Bill 7: Social Development and Poverty Reduction Statutes Amendment Act (2024): Entrenching poverty

Mar 7, 2024 | 42-5, Bills, Blog, Governance, Legislature, Video

The BC NDP has long promised that as social democrats they will stand up for the most vulnerable people in the province. They always point to how terrible the former government was as a way to distract from their record.

This government is not seeking to eliminate poverty but rather reduce it and at the same time they are maintaining a highly bureaucratic and discriminatory process that is extremely difficult to navigate.

The BC NDP have been bitterly disappointing in for the most vulnerable and people with disabilities in British Columbia.


A. Olsen: Thank you for the opportunity to speak to Bill 7. I think it’s important to just acknowledge that despite what the member for Powell River–Sunshine Coast described this bill as, this government’s goal is clearly not poverty elimination. Otherwise, the name of the ministry that’s responsible for it would indicate that. It is the goal of the reduction of poverty.

So my response to a member who stands and suggests that the goal is something other than actually what is articulated by the ministry and that is actually supported by the efforts that are taken, clearly not efforts to eliminate poverty….

They are efforts to reduce, however modestly, poverty. I, in no way, suggested that that should not be the goal. In fact, yesterday in the media, I said the cost of living, just the cost to be alive, is really having dramatic impacts on people, particularly on Indigenous people.

[4:50 p.m.]

We’re not talking nearly enough about the quality of life. The provincial government is not setting targets to create a greater quality of life for people. They’re simply setting these targets to manage the truly unaffordable cost of living. This government should be setting the goal in order to create an equitable society, and that includes poverty elimination, not poverty reduction.

See, that was the promise…. My colleague previously mentioned the 2016 NDP. Mentioned it a couple of times. That’s because that’s an NDP that I, and we, had some experience with, because we sat in those rooms at that time in which the people of British Columbia returned here a balanced House with three Greens sitting in between.

The promise of the B.C. NDP was not to be modestly better than the B.C. Liberals. That was not the promise. It wasn’t even close to the promise. In fact, we heard…. The people sitting at those tables negotiating with us pled with us and told us that they would do much, much better than the crew that the members on the government side of the House now, the comfort of being in those seats for seven years now, continue to compare themselves to — a government almost a generation ago.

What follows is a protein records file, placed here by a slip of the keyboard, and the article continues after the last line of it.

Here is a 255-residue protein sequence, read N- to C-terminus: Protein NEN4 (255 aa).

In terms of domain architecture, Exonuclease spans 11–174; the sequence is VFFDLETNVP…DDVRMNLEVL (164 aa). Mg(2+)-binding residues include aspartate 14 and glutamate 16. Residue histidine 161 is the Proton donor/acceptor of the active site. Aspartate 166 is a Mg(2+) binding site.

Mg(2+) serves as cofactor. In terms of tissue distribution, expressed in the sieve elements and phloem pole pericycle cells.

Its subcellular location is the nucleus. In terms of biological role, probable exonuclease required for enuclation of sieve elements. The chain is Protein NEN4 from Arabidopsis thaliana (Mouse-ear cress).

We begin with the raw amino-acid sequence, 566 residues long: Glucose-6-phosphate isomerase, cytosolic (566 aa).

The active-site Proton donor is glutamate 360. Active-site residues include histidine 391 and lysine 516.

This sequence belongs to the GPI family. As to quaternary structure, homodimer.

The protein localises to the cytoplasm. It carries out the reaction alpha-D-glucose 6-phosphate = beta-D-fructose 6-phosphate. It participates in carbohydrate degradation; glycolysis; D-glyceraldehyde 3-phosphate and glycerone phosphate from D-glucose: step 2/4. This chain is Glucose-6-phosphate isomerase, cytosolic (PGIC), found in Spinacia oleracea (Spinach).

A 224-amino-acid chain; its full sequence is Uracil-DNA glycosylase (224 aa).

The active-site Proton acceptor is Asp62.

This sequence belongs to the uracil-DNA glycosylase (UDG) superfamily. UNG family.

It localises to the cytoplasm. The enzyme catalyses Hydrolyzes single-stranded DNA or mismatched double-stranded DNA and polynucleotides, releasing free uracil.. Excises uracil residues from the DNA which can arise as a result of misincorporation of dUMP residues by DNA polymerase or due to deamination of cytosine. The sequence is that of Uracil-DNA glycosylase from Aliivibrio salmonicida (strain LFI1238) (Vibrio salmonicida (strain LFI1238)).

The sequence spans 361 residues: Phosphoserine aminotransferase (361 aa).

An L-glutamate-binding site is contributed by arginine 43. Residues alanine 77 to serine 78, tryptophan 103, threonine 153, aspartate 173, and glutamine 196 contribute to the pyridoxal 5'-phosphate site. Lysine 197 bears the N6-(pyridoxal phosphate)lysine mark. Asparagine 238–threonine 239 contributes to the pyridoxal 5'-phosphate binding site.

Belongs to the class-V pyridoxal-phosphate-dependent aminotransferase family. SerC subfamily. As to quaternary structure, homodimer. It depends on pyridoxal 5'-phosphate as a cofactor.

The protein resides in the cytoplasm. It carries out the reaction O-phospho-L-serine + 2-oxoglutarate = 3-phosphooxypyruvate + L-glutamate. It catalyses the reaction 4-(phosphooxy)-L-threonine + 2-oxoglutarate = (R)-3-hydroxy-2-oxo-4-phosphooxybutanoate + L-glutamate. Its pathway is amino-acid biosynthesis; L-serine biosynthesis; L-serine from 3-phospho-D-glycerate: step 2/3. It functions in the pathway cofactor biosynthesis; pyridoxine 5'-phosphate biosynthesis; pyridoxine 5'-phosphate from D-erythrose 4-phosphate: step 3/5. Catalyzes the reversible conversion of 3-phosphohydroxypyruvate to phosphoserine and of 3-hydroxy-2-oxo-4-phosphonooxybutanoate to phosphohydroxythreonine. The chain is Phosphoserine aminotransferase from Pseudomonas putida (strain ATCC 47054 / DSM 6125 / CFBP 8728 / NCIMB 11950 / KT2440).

For the first three years of this government’s time in office, we heard about making life more affordable. Everything had the tag line of making life more affordable. You go back and take a look at it; we must have heard that a million times — making life more affordable. That’s gone from the rhetoric now, post-2020. No more conversation about making life more affordable.

So it’s a little challenging, frankly, to hear a government that’s been in power now for seven years that has had the opportunity to actually put in place policy that could move us. If the goal was to get us to elimination, then we wouldn’t be seeing ten-year targets that get us to not eliminating poverty, partway there. That’s even the ten-year goal.

As my colleague mentioned before, the budget doesn’t indicate, over the next three years, poverty elimination. It indicates less money being invested, slight and modest increases for people with disabilities, but other than that, it shows a decrease in the amount that this ministry is going to get in order to actually deal with the reduction or, if this is the way that the government wants to paint it, the elimination of poverty.

The goal is not for this government to do that. Otherwise, we would be happy to see the letterhead change and the mandate of this minister change. We’d love to see the ten-year targets change to indicate that that is the goal — elimination. If it is going to take 20 years to do it, then let’s set those targets. But it’s rich for this government to come in and suggest, and to have members stand up here and suggest, that the poverty reduction plan is also a poverty elimination plan when it’s far from that.

The member also mentioned the accessibility, the member who spoke before me. I had an incredibly ill constituent — incredibly ill; doctors were working to try to find the source of the illness — locked at home, trying to navigate a health care system that was, basically, breaking apart underneath them.